Therefore, the above exclusive-OR circuit 31 can detect that when the output is "1", the DC component is 0, while when the output is "0", the DC component is -2.
Further in FIG. 8, an exclusive-OR circuit 32 and a D flip-flop 33 constitute an NRZI coding circuit.
The DC component detecting circuit 28 (in FIG. 6) is formed of an up-down counter 34. That is, the up-down counter 34 is driven by a clock with 1/2 frequency so as to count only even numbered bits. The up-down of the counter 34 is controlled by the output from the exclusive-OR circuit 32 whereby to detect the DC component. Since the output of the up-down counter 34 is always delayed by 2 bits, exclusive-OR circuits 35, 36 are provided to compensate for the value by the final 2 bits.
Thus, the positive or negative polarity of the DC component is detected. This detected signal and the signal from the exclusive-OR circuit 31 are respectively supplied to a NAND circuit 37 which then forms the inverting control signal of the initial bit.
Another version of inverting the initial bit is provided such that the DC component is detected by the counter or the like to directly invert the initial bit of the output from the shift register 25.
As described above, the coding signal is delivered to an output terminal 29.
Further, FIG. 9 shows an example of a demodulating circuit. In FIG. 9, reference numeral 41 designates a DC component detecting circuit which is formed of a counter or the like. An input signal is supplied through this detecting circuit 41 to a shift register 42, and the initial bit is inverted by an exclusive-OR circuit 43 in response to the signal from the circuit 41 and then supplied to a main logic circuit 44.
Reference numeral 45 designates a sub-logic circuit which is constructed as shown in, for example, FIG. 10 to provide a detecting signal e for the pattern including the group E and a detecting signal f for the pattern including the group A. Upon detecting the groups A and B, the group A is detected when the third and fifth bits are equal to each other and their initial bits are "1" and when the third and fifth bits are different from each other and their initial bits are "0". While, the group B is detected when the third and fifth bits are equal to each other and their initial bits are "0" and when the third and fifth bits are different from each other and their initial bits are "1".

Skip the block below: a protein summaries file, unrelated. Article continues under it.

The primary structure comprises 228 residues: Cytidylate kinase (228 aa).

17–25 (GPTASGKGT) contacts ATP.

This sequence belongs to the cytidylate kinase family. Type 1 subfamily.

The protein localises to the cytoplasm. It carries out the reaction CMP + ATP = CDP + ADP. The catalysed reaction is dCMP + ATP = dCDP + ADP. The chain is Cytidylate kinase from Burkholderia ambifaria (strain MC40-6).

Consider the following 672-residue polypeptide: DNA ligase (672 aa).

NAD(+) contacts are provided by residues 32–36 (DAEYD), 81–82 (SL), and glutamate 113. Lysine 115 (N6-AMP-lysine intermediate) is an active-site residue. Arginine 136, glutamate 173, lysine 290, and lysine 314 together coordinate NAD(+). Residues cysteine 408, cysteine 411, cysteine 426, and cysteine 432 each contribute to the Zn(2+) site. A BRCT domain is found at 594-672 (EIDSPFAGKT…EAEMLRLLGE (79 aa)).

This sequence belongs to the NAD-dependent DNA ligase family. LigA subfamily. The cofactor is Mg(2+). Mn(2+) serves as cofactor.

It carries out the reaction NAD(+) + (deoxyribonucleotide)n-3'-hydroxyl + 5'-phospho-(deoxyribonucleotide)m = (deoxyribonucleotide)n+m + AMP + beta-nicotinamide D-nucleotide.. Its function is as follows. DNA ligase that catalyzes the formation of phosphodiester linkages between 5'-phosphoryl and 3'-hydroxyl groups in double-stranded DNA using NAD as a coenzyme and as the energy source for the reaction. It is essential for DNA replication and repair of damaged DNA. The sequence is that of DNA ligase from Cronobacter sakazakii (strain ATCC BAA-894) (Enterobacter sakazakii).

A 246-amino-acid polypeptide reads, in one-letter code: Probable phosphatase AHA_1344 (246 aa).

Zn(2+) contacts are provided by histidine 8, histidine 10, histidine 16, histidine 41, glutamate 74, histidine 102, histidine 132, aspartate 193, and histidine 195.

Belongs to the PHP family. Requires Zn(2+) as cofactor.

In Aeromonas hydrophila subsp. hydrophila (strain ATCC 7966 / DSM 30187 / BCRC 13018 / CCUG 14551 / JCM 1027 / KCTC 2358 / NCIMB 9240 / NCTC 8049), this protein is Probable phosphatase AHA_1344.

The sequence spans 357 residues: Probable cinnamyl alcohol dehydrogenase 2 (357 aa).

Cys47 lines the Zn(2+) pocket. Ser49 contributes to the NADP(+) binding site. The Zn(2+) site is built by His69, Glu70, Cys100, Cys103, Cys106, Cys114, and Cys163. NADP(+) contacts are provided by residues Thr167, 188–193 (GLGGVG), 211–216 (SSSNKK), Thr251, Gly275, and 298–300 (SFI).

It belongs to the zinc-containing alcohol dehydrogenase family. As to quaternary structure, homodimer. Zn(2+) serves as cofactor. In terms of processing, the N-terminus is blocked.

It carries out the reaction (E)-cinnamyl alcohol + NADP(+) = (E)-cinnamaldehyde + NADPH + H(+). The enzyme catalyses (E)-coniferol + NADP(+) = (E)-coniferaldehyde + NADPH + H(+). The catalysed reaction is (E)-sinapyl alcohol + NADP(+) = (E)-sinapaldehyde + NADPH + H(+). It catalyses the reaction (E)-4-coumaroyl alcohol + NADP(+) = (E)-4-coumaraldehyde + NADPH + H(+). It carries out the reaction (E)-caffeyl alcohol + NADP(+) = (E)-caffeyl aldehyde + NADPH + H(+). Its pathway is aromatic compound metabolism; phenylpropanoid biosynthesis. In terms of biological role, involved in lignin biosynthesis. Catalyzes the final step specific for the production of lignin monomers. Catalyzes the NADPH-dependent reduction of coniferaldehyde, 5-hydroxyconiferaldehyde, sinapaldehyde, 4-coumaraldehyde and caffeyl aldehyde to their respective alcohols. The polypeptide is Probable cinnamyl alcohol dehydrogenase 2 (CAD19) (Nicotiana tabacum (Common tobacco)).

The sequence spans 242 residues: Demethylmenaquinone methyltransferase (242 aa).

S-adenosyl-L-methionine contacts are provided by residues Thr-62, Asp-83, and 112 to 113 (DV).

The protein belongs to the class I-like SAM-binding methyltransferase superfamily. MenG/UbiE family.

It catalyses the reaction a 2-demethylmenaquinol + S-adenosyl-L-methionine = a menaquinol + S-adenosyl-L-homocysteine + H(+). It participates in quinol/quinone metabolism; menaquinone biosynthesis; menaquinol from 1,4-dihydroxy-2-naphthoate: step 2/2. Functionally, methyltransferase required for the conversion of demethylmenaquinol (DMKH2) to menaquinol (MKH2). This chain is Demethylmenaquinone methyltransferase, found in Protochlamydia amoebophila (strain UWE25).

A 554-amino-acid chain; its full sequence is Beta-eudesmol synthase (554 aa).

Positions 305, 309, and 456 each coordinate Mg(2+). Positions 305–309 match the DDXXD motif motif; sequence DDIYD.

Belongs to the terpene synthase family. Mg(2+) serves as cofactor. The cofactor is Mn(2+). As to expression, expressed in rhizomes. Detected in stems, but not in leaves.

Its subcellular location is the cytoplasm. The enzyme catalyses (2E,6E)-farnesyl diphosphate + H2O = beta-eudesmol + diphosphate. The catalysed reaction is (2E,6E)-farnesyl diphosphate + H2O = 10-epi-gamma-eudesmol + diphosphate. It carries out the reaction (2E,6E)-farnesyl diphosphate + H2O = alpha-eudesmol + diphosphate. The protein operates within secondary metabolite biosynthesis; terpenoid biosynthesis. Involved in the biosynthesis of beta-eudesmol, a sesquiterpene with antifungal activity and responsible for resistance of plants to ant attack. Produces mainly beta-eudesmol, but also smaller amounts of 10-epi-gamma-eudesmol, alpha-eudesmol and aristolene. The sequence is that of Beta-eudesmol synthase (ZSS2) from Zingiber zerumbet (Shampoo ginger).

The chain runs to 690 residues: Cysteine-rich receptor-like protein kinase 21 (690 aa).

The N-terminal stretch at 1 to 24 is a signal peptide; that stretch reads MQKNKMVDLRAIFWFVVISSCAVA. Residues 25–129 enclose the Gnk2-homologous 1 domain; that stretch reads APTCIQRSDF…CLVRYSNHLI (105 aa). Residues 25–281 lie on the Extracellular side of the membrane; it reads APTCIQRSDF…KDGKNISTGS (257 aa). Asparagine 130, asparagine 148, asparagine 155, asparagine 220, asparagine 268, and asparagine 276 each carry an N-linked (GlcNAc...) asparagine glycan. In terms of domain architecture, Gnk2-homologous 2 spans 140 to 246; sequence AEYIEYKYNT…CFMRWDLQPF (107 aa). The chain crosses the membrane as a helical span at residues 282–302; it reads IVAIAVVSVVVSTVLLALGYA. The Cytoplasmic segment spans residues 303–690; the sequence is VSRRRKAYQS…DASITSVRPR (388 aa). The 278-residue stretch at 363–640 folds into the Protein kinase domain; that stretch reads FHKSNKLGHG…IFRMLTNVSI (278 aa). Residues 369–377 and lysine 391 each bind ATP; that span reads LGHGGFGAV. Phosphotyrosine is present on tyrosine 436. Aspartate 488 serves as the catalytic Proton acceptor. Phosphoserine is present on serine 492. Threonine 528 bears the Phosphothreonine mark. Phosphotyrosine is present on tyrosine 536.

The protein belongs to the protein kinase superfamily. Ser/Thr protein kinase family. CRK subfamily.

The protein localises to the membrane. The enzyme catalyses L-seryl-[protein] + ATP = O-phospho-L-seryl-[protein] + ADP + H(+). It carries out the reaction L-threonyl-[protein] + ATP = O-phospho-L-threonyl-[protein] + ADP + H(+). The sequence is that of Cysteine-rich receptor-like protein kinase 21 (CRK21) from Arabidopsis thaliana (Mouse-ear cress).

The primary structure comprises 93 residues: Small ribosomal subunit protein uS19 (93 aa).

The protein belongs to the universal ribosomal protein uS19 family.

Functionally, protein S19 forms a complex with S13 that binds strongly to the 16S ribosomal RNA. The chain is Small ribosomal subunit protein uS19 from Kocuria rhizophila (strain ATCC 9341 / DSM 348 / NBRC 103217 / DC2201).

Then, these detecting signals e and f are supplied to the main logic circuit 44 to control the conversion logic, whereby the conversion logic can extremely be simplified.
If the detecting signal f is used, the sixth bit of the input becomes unnecessary. By this way, the demodulated output is delivered to the output terminal group 45'.
Further, FIG. 11 shows an example in which the main logic circuit 22 and 44 in the conversion and demodulating circuits are integrated into a circuit 50. As shown in FIG. 11, outputs from an input circuit 21' corresponding to the input terminal group 21 in FIG. 6 and the outputs from the shift register 42 in FIG. 9 are converted commonly as a tri-state output and connected to the main logic circuit 50. On the other hand, the switching signal for conversion and demodulation is applied through a terminal 51 to the main logic circuit 50.
Considering the logics of the main logic circuits 22 and 44, there exist many logics common to the main logic circuits 22 and 44.
Therefore, when logic X which is selected when the signal from the terminal 51 is "0", logic Y which is selected when the signal from the terminal 51 is "1" and common logic Z which is selected at all times are provided, the arrangement of the conversion logic can be simplified more than the case in which the main logic circuits 22 and 44 are formed separetely.
When the conversion and the demodulation are carried out simultaneously, they can be carried out in a time sharing manner.
According to the present invention, the conversion logic can be simplified.
The above description is given on a single preferred embodiment of the invention, but it will be apparent that many modifications and variations could be effected by one skilled in the art without departing from the spirits or scope of the novel concepts of the invention, so that the scope of the invention should be determined by the appended claims only.
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|US6169769 *||May 13, 1998||Jan 2, 2001||Symbol Technologies, Inc.||Method and apparatus for bias suppression in a VCO based FM transmission system|
|US6295010 *||Jul 1, 1999||Sep 25, 2001||Seagate Technology, Llc||8B/10B encoder system and method|
|U.S. Classification||341/58, 341/68, G9B/20.041|
|International Classification||H03M7/14, G11B20/14, H04L25/49|
|Aug 27, 1984||AS||Assignment|
Owner name: SONY CORPORATION 7-35 KITASHINAGAWA-6, SHINAGAWA-
Free format text: ASSIGNMENT OF ASSIGNORS INTEREST.;ASSIGNORS:KOJIMA, YUICHI;FUKUDA, SHINICHI;REEL/FRAME:004307/0287
Effective date: 19840821
|Feb 26, 1990||FPAY||Fee payment|
Year of fee payment: 4
|Apr 4, 1994||FPAY||Fee payment|
Year of fee payment: 8
|Apr 13, 1998||FPAY||Fee payment|